Zimpapers’ woes continue


Enock Kamushinda, ever the optimistic, and a strong believer in the land reform programme, seems to be having a hard time turning around Zimpapers, the country’s largest newspaper group. The company, which publishes two dailies, the Herald and the Chronicle; and two weeklies, The Manica Post and Kwayedza, and two Sunday papers, the Sunday Mail and the Sunday News; had a net loss of $405.9 million down from a loss of $42.4 million the previous year.

According to its results for the year ending December, it appears that the company’s biggest problem is containing costs. Sales more than doubled from $2.3 billion to $5.2 billion. Cost of sales soared from $1.5 billion to nearly $4 billion. The gross profit of $1.3 billion was wiped out by operating expenses which more than doubled from $787 million to $1.7 billion. Selling and distribution expenses more than doubled from $334.3 million to $747.1 million. Administration expenses increased from $428.9 million to $861.6 million and retrenchment costs rose from $23.8 million to $51.9 million.

The operating loss of $255.8 million, down from a profit of $20.7 million the previous year was worsened by finance costs. Despite the low interest rates that have been prevailing since 2001, the company’s finance costs doubled from $77.2 million to $154.4 million resulting in loss before taxation of $410.2 million compared to a loss of $56.5 million the previous year.

Apparently, the printing division did quite well recording an operating profit of $172 million, more than double the previous’ year’s profit of $71 million. This would imply that the newspaper division made a loss of more than $400 million. The company says the newspaper division’s operations were affected by escalating input costs with newsprint increasing by more than 300 percent. The shortage of fuel, which has since worsened, is also said to have affected sales due to late deliveries.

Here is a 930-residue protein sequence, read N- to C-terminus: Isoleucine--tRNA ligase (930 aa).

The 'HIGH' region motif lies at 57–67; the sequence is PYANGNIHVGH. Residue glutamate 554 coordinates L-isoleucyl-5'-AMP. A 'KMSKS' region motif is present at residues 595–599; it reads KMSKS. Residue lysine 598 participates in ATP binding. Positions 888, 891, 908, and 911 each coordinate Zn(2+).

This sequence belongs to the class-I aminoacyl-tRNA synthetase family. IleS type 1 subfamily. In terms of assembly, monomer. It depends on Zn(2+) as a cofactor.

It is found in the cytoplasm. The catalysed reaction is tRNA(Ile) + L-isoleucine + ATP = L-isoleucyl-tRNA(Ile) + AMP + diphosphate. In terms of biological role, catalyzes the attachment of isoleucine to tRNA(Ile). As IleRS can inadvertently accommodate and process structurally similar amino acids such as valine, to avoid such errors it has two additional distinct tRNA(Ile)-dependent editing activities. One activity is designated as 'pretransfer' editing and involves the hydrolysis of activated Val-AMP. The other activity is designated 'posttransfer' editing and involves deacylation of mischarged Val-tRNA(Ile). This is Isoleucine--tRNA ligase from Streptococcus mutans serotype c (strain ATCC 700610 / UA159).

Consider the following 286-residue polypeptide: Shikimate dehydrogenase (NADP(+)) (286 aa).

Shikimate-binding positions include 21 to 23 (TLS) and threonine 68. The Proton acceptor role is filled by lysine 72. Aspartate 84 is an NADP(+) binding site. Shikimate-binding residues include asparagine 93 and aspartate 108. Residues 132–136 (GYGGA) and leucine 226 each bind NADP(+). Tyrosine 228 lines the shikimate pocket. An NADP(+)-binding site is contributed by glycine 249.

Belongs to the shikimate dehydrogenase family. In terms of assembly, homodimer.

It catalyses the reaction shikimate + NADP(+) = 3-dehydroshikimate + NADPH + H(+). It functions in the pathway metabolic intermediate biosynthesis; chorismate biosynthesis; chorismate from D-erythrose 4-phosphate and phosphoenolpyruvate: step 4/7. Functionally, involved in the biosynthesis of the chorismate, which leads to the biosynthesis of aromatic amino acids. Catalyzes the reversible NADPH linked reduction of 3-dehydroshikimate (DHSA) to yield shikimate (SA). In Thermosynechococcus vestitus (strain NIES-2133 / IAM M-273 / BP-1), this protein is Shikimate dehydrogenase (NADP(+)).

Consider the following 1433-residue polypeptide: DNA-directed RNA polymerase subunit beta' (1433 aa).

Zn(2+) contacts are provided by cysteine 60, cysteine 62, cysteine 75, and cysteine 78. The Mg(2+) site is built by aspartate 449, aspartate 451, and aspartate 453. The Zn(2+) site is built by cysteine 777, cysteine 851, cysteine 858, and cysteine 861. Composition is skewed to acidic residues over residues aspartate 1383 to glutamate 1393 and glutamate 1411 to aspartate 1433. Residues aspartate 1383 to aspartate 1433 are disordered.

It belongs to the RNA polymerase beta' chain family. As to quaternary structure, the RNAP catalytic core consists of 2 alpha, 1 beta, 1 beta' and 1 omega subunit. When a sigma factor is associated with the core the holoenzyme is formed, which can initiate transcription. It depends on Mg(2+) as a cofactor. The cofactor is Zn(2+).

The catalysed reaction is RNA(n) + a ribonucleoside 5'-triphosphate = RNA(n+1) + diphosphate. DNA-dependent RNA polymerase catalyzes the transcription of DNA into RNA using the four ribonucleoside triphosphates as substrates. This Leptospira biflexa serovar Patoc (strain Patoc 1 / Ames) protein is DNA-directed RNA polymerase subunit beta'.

Kamushinda says operational changes that have been introduced will see the newspaper division once again take its leading position. He also believes that the late rains caused by Cyclone Japhet are likely to result in increased agricultural output. This, together with the new producer prices for maize and wheat, should see people with more cash that will enable them to buy newspapers and other products of the company.

But some people believe that unless Zimpapers changes its editorial stance, the newspaper division will continue to suffer. The newspaper group has been facing a credibility crisis since Bornwell Chakaodza took over as editor in the run up to the 2000 elections. Though he was fired after the appointment of Jonathan Moyo as Information Minister subsequent editors have failed to turn the papers around with its greatest hope, Tommy Sithole, being removed before he could turn the flagship Herald around.

Zimpapers, even during its days under the Rhodesian Printing and Publishing, has always supported the government of the day, but the blind loyalty that Moyo is demanding is costing the company heavily. Its stable, particularly Chronicle, seems to be obsessed with conspiracy theories about groups that want to overthrow the government.

Its bias is so blatant that when the opposition Movement for Democratic Change won the Kuwadzana and Highfield seats, the story was relegated to page 2 yet this was a story of national interest whose results and analysis every reader had been waiting for. Instead the paper led with a story about MDC security agents revolting over pay. Though this could have been a good story on any other day, coming on 1 April, the story was probably brushed off as a Fools Day joke.

But Kamushinda says the company’s prospects are bright. He says management has already put in place measures that will see the group return to profitability. The printing division is intensifying its export drive. And the market seems to be gaining confidence in the company. Its share price which languished at around one dollar for the whole of last year, rose by 110 percent in the first quarter of this year to 210 cents.


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Charles Rukuni
The Insider is a political and business bulletin about Zimbabwe, edited by Charles Rukuni. Founded in 1990, it was a printed 12-page subscription only newsletter until 2003 when Zimbabwe's hyper-inflation made it impossible to continue printing.


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